Scale: Warren Buffett has noted that his strategy in making gifts to his children was based on a simple principle: He wanted his children “to have enough that they could do anything, but not so much that they could do nothing.” This makes sense and highlights a key challenge in making gifts. You don’t want the recipient to lose the motivation to get out of bed in the morning. And because everyone’s situation is different, there is no universal rule here. If you’re not sure how much is too much, what I suggest is to start with modest gifts and to increase them only when you can see that the funds are being used productively. Alternatively, you could make gifts that are restricted in one way or another. You could, for example, make a gift into a 529 account, to a custodial account or directly into a family member’s IRA account. In each case, the funds could be withdrawn and used in ways that run counter to your expectations, but it would be more difficult. For greater control—especially if you have a larger estate—you could consider establishing a trust and making gifts only through that vehicle.
Sustainability: It likely goes without saying, but it’s important to be sure the gifts you make don’t jeopardize your own financial plan. That’s another reason you might make gifts that increase only incrementally over time.
Transparency: If you’re making gifts to children or to other relatives, chances are they won’t ask too many questions. But that doesn’t mean they won’t have questions. They might wonder, for example, if they can expect further gifts, and what those might look like. That’s why I recommend being transparent with recipients. Let them know your intentions so there are fewer unknowns in making their own financial plans. If you’re not sure yet whether you intend to make further gifts, that’s okay. Letting recipients know that there’s uncertainty is helpful information in and of itself.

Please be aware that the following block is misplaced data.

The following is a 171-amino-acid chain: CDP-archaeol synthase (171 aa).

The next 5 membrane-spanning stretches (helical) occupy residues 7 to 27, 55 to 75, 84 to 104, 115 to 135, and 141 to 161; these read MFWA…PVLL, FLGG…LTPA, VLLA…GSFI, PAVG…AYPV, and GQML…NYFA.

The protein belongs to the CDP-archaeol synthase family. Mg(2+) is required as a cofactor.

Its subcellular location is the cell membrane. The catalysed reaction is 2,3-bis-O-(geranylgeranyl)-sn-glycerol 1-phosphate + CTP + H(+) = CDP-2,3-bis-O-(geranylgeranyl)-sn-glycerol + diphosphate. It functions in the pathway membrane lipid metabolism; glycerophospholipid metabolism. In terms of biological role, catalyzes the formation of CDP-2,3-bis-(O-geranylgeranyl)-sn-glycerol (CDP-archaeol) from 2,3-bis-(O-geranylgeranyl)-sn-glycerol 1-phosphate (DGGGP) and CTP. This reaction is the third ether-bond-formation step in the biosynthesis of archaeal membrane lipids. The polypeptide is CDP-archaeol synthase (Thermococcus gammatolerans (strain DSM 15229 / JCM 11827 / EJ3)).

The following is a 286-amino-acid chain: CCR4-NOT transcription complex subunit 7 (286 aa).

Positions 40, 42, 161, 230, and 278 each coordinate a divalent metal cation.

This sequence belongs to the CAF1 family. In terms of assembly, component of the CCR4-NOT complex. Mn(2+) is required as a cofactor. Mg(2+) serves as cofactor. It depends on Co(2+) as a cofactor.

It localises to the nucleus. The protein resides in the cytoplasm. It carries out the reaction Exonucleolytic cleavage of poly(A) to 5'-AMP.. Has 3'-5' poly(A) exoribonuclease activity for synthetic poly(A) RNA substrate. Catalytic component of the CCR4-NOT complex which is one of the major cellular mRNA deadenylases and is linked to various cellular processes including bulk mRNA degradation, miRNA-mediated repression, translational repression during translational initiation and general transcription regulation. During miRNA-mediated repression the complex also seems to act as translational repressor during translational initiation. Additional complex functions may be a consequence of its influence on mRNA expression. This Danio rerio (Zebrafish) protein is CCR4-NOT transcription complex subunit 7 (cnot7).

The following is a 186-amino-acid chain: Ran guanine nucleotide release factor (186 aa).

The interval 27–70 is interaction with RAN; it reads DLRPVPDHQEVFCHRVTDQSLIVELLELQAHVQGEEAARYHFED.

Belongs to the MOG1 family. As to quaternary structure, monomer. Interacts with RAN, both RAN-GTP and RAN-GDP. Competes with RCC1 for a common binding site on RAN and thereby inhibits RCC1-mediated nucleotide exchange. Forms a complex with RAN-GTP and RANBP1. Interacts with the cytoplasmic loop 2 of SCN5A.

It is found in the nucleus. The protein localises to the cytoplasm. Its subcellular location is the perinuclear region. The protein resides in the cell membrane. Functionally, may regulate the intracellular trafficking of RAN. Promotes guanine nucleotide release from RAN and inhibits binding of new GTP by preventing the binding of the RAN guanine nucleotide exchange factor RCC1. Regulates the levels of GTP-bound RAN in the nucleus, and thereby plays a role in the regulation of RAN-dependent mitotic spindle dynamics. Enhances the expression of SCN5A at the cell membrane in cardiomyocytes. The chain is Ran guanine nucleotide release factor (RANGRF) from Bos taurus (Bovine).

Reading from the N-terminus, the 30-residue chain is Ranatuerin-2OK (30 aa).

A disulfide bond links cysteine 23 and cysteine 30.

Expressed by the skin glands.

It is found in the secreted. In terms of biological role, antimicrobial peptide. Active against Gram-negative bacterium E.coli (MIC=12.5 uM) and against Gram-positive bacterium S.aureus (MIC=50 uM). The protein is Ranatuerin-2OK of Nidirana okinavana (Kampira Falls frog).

Consistency: More than once, I’ve worked with the recipients of gifts who were left feeling puzzled and a little uneasy. That’s because the gifts they received varied in size from year to year. This was a problem because the recipients were left to wonder whether the differences from year to year—especially when the gifts decreased in size—were meant to send a message. In most cases, differences from year to year had only benign explanations. In years when the market declined, for example, I’ve seen parents make smaller gifts. The problem, though, is that recipients didn’t always know that. That’s why, if you decide to make ongoing gifts, I suggest starting at a level you know you can maintain through any economic environment.
Equity: I have yet to meet two siblings whose financial situations were identical. But if you’re making gifts to children or grandchildren, I suggest not treating them any differently. Suppose at the extreme, you have two children, one of whom is a schoolteacher and the other a brain surgeon. Even in that case, I still think the best path is to not treat them any differently. Why? As I often say, brain surgeons have feelings too. In addition, it’s important to not make assumptions about others’ financial needs. In addition to facing higher tax brackets, those with high incomes also receive less financial aid and may have other obligations which make their actual disposable income less than what it might seem.